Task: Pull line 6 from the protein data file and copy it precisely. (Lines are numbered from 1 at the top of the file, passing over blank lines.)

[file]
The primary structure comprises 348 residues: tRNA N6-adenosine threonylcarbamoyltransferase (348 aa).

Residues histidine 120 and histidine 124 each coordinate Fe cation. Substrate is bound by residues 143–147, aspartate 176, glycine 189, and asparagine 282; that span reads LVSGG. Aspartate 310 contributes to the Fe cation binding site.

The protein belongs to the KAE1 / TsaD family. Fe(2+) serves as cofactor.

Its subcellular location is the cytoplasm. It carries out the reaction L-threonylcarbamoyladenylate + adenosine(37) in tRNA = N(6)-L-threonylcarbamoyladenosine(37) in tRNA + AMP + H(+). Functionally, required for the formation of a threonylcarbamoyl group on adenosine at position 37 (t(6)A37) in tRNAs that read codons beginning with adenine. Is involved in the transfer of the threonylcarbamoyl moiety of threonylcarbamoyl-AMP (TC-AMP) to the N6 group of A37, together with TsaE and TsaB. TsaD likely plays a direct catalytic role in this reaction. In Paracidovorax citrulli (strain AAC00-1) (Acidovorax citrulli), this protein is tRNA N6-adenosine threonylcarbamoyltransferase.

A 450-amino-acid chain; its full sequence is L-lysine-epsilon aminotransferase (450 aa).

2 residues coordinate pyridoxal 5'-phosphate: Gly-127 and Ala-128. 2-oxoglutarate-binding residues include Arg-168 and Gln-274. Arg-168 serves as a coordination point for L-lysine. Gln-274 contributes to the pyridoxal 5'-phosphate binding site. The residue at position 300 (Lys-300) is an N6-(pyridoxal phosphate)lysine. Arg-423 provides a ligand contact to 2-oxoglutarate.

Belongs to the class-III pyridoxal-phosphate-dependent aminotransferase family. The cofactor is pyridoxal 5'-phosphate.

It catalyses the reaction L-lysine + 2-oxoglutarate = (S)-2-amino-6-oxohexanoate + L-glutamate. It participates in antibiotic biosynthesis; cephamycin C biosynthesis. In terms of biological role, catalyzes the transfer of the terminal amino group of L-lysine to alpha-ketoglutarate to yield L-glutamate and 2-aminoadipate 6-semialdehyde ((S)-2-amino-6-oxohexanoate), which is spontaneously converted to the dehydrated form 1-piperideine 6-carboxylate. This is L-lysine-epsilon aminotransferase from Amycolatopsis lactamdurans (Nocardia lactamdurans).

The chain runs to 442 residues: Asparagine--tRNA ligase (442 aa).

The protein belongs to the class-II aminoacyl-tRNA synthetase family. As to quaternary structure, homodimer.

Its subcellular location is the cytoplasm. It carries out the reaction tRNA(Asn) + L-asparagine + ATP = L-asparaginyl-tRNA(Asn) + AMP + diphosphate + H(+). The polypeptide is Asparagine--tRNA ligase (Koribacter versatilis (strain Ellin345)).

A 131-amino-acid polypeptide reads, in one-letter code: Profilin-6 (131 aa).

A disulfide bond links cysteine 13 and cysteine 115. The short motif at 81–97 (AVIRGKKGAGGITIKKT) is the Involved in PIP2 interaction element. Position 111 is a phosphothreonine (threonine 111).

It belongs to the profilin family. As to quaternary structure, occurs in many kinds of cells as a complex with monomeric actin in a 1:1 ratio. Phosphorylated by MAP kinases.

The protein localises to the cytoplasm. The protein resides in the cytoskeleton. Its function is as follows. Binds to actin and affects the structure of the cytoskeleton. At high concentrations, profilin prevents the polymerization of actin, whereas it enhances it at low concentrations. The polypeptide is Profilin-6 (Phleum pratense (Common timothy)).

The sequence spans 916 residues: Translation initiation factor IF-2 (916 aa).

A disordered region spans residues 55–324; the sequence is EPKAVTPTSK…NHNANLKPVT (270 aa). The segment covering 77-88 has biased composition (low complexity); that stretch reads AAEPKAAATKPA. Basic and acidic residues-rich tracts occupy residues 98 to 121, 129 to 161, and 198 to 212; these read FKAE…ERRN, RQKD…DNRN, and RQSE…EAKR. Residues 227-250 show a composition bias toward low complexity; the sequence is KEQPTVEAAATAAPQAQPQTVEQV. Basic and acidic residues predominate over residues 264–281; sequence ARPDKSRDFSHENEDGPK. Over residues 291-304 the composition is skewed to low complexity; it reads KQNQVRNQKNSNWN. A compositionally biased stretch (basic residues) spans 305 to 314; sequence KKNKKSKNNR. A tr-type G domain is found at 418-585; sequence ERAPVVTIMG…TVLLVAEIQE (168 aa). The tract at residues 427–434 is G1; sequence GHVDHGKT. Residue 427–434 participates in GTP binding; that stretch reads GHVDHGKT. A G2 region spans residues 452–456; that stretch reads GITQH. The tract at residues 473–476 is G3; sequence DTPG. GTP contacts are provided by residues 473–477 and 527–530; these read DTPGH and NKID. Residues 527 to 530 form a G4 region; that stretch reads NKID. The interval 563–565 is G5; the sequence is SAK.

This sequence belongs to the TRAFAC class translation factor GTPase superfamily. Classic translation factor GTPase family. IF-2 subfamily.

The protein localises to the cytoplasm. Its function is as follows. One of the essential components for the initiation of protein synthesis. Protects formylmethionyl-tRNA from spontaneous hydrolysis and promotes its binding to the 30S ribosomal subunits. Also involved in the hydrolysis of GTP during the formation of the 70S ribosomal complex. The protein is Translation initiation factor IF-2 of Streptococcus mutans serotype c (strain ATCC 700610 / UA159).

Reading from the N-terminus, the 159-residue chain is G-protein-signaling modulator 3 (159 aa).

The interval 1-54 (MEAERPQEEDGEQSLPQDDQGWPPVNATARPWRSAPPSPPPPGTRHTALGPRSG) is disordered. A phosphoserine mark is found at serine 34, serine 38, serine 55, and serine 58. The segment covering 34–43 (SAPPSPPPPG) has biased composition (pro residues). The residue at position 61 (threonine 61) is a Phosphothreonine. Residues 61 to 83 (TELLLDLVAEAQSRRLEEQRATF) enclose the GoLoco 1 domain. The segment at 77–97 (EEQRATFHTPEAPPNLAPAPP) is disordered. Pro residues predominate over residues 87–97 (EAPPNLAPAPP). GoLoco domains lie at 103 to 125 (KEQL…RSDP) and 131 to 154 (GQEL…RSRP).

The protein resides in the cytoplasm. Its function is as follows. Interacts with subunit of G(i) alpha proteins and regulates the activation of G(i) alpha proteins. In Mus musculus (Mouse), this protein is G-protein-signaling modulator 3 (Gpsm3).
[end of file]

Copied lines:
2 residues coordinate pyridoxal 5'-phosphate: Gly-127 and Ala-128. 2-oxoglutarate-binding residues include Arg-168 and Gln-274. Arg-168 serves as a coordination point for L-lysine. Gln-274 contributes to the pyridoxal 5'-phosphate binding site. The residue at position 300 (Lys-300) is an N6-(pyridoxal phosphate)lysine. Arg-423 provides a ligand contact to 2-oxoglutarate.